variable is therefore measured by the amount of variance in the
output caused by that input. Variance-based methods allow full
exploration of the input space, accounting for interactions, and
nonlinear responses. For these reasons they are widely used when it
is feasible to calculate them. Typically this calculation involves
the use of Monte Carlo methods, but since this can involve many
thousands of model runs, other methods (such as emulators) can be
used to reduce computational expense when necessary. Note that full
variance decompositions are only meaningful when the input factors
are independent from one another. If that is not the case
information theory based GSUA is necessary (see Ludtke et al. )

Thus, I really would like to see GSUA done because it (i) informs
about the dynamics of the processes investigated and (ii) is very
important for management purposes.

Convertino et al. Untangling drivers of species distributions:
Global sensitivity and uncertainty analyses of MaxEnt. Journal
Environmental Modelling & Software archive Volume 51, January, 2014
Pages 296-309

Saltelli A, Marco Ratto, Terry Andres, Francesca Campolongo, Jessica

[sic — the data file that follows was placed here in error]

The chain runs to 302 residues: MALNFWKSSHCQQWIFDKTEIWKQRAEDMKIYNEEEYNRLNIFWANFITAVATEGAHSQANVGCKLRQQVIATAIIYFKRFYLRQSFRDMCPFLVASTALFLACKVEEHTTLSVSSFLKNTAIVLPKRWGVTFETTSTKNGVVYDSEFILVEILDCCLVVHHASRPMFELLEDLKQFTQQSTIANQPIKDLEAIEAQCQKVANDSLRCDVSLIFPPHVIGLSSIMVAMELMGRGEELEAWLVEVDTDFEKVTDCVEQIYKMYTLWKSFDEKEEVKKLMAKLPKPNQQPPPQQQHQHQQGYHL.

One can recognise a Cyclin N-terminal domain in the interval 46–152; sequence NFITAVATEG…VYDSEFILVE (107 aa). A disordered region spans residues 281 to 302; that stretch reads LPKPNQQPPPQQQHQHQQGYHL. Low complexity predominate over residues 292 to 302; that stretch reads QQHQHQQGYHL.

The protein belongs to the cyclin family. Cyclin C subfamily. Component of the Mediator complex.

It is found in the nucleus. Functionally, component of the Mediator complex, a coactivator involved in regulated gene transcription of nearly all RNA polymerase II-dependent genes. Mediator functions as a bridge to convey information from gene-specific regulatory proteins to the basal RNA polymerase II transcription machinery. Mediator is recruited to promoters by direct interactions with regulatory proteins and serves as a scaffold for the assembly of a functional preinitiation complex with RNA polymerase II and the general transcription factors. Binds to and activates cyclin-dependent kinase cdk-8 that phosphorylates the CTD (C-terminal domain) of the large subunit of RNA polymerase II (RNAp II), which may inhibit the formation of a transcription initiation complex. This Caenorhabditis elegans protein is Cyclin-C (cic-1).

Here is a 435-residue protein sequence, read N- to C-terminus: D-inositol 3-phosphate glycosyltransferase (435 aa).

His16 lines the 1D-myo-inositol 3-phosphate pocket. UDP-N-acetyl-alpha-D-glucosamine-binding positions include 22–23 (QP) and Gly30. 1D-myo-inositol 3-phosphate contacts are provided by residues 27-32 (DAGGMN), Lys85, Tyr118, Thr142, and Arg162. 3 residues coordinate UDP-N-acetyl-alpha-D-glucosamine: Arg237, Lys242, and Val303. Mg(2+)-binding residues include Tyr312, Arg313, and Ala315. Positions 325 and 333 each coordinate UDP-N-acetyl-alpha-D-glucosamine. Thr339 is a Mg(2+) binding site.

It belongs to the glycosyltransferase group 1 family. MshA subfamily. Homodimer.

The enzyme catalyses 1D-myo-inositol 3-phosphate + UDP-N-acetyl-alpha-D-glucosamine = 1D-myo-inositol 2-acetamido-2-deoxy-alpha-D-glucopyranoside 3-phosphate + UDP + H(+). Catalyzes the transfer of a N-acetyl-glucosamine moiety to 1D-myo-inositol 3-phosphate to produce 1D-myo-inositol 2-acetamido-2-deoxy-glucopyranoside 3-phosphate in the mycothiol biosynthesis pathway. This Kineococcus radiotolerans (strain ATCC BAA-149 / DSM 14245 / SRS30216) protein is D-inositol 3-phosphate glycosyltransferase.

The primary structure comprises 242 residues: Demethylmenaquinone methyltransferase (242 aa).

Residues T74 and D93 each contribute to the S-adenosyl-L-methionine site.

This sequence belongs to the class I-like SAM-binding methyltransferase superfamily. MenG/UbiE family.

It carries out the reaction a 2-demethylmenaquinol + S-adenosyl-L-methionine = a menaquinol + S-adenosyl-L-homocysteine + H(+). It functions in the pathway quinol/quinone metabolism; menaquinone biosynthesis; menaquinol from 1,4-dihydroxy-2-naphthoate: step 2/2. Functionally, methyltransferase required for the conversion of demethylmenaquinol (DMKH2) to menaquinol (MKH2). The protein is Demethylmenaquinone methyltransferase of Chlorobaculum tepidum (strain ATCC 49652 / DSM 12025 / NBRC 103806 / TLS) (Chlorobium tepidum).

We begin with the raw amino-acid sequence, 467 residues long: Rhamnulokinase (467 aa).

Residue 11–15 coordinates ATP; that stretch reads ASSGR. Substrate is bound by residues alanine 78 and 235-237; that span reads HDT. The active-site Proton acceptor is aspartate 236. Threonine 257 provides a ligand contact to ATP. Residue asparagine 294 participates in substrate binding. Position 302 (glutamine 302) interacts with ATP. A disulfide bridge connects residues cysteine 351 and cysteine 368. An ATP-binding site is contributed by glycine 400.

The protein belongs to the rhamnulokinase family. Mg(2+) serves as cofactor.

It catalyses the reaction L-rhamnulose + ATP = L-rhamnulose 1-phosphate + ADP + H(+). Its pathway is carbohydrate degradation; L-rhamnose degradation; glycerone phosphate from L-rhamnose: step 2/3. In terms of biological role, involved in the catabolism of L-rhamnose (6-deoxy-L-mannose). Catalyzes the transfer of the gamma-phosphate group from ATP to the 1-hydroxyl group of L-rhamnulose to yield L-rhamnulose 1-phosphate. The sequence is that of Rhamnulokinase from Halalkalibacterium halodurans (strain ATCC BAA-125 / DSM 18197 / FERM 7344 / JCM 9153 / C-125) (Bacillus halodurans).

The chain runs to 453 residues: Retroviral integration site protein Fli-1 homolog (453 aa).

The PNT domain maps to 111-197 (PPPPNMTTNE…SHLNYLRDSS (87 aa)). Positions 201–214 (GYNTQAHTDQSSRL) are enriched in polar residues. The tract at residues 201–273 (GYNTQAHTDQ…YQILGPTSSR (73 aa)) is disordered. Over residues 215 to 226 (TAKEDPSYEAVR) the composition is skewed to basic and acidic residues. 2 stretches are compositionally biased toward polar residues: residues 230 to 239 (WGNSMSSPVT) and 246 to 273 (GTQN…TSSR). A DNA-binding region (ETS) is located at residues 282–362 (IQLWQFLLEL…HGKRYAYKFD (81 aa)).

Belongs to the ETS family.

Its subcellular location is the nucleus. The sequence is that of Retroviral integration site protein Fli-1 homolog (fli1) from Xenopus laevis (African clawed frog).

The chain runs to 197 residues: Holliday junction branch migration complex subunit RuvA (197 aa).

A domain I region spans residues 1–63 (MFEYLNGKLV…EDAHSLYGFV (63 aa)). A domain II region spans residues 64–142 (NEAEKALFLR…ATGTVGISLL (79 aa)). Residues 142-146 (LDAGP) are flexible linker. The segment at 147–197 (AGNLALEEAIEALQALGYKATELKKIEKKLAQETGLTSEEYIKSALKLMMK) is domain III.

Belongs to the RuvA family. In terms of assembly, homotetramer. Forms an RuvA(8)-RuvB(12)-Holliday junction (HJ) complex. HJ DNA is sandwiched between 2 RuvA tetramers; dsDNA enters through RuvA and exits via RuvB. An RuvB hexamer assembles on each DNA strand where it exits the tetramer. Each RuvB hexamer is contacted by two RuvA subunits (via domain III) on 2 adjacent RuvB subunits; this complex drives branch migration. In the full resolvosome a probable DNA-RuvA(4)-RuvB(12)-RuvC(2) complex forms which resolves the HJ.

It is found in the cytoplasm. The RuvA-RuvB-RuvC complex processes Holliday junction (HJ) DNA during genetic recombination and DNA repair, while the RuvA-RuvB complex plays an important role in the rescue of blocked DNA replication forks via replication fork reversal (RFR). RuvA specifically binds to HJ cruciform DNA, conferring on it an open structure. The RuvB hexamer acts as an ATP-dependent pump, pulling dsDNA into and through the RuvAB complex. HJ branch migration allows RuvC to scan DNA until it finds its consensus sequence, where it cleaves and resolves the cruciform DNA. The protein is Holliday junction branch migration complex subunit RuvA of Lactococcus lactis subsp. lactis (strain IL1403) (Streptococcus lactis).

Cariboni, Debora Gatelli, Michaela Saisana, Stefano Tarantola Global
Sensitivity Analysis: The Primer ISBN: 978-0-470-05997-5

Ludtke et al. (2007), Information-theoretic Sensitivity Analysis: a
general method for credit assignment in complex networks J. Royal
Soc. Interface

### Review on the propensity score paper:

GENERAL COMMENTS

After a careful reading of the manuscript I really like the study
and I feel it can have some impact into the theory of biodiversity
and biogeography at multiple scales. My two technical observations
are about the lack of global sensitivity and uncertainty analyses
(GSUA) and a conversation about management implications that we can
extract from the model/GSUA. Also, I think the findings can be
presented in a clearer way by focusing on (i) the universality of
findings across macro-geographical areas, (2) probabilistic
structure of the variable considered and (3) the possibility to
discuss gradual and sudden change in a non-linear theoretical
framework (tipping points and gradual change). I would strongly
suggest to talk about ''potential causal factors/relationship''
rather than talking about true causality because that is very
difficulty proven and many causality assessment methods exist
(e.g. transfer entropy, conergence cross mapping, scaling analysis,